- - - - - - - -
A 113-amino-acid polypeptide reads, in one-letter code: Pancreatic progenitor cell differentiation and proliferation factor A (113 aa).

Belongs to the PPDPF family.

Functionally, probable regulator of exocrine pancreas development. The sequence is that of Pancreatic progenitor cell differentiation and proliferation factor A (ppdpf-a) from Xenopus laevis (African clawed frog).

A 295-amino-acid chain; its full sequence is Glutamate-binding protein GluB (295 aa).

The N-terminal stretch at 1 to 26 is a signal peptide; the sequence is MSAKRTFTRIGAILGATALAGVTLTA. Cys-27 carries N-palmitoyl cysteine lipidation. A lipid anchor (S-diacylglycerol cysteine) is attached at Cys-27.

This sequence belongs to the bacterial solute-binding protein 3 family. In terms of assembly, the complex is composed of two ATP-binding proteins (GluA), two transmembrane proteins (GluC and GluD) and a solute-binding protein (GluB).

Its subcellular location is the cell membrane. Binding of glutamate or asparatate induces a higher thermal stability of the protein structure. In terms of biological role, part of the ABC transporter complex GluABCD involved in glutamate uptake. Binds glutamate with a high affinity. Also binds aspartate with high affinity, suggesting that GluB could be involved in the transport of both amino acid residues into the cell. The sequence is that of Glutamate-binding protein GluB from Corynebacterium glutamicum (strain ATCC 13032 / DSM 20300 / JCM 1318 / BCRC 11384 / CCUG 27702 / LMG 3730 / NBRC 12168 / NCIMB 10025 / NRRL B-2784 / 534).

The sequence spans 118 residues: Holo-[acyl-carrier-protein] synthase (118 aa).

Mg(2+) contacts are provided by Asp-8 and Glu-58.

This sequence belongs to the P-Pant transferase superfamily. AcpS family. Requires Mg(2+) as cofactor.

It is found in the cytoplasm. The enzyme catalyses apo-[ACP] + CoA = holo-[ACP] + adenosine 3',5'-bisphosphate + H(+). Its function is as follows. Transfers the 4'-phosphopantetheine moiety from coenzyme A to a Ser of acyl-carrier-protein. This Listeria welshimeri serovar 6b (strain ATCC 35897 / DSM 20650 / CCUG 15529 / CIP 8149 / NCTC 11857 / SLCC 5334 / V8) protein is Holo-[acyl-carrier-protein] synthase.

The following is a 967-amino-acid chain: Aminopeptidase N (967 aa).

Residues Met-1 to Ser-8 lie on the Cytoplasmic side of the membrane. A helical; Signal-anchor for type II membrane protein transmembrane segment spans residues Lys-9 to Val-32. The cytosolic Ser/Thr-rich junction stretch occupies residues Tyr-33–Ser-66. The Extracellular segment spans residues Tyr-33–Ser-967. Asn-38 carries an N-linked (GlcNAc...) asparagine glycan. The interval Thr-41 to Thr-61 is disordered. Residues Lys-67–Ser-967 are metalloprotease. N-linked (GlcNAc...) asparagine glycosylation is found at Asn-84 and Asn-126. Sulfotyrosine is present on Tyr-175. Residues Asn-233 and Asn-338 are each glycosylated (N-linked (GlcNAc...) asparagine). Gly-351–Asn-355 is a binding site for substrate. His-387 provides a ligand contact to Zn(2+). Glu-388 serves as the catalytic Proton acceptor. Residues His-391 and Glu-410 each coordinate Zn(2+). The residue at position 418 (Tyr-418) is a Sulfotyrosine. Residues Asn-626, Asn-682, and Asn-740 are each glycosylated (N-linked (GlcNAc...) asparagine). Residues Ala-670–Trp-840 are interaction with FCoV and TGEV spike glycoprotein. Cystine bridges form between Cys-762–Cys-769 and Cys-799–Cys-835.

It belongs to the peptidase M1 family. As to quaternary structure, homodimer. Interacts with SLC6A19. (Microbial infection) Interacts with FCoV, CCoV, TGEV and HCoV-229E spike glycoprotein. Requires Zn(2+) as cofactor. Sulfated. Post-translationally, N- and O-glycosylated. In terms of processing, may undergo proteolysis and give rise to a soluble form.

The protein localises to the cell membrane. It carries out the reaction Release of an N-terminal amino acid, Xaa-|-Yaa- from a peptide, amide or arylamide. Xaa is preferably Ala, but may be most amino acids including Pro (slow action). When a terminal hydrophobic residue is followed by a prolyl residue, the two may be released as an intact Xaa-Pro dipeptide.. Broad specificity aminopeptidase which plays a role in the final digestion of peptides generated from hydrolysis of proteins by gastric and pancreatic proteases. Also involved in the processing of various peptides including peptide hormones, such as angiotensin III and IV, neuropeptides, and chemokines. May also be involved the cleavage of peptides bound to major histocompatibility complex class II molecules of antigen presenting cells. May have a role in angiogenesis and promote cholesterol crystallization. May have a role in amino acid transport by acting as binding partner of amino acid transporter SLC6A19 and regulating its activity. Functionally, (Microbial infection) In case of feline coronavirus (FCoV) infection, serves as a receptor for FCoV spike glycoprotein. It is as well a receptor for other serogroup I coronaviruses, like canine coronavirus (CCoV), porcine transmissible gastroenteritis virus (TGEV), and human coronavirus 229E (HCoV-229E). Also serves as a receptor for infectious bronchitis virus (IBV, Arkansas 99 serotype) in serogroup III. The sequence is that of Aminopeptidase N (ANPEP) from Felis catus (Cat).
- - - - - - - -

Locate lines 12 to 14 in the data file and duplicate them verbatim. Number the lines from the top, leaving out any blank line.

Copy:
The following is a 967-amino-acid chain: Aminopeptidase N (967 aa).

Residues Met-1 to Ser-8 lie on the Cytoplasmic side of the membrane. A helical; Signal-anchor for type II membrane protein transmembrane segment spans residues Lys-9 to Val-32. The cytosolic Ser/Thr-rich junction stretch occupies residues Tyr-33–Ser-66. The Extracellular segment spans residues Tyr-33–Ser-967. Asn-38 carries an N-linked (GlcNAc...) asparagine glycan. The interval Thr-41 to Thr-61 is disordered. Residues Lys-67–Ser-967 are metalloprotease. N-linked (GlcNAc...) asparagine glycosylation is found at Asn-84 and Asn-126. Sulfotyrosine is present on Tyr-175. Residues Asn-233 and Asn-338 are each glycosylated (N-linked (GlcNAc...) asparagine). Gly-351–Asn-355 is a binding site for substrate. His-387 provides a ligand contact to Zn(2+). Glu-388 serves as the catalytic Proton acceptor. Residues His-391 and Glu-410 each coordinate Zn(2+). The residue at position 418 (Tyr-418) is a Sulfotyrosine. Residues Asn-626, Asn-682, and Asn-740 are each glycosylated (N-linked (GlcNAc...) asparagine). Residues Ala-670–Trp-840 are interaction with FCoV and TGEV spike glycoprotein. Cystine bridges form between Cys-762–Cys-769 and Cys-799–Cys-835.

It belongs to the peptidase M1 family. As to quaternary structure, homodimer. Interacts with SLC6A19. (Microbial infection) Interacts with FCoV, CCoV, TGEV and HCoV-229E spike glycoprotein. Requires Zn(2+) as cofactor. Sulfated. Post-translationally, N- and O-glycosylated. In terms of processing, may undergo proteolysis and give rise to a soluble form.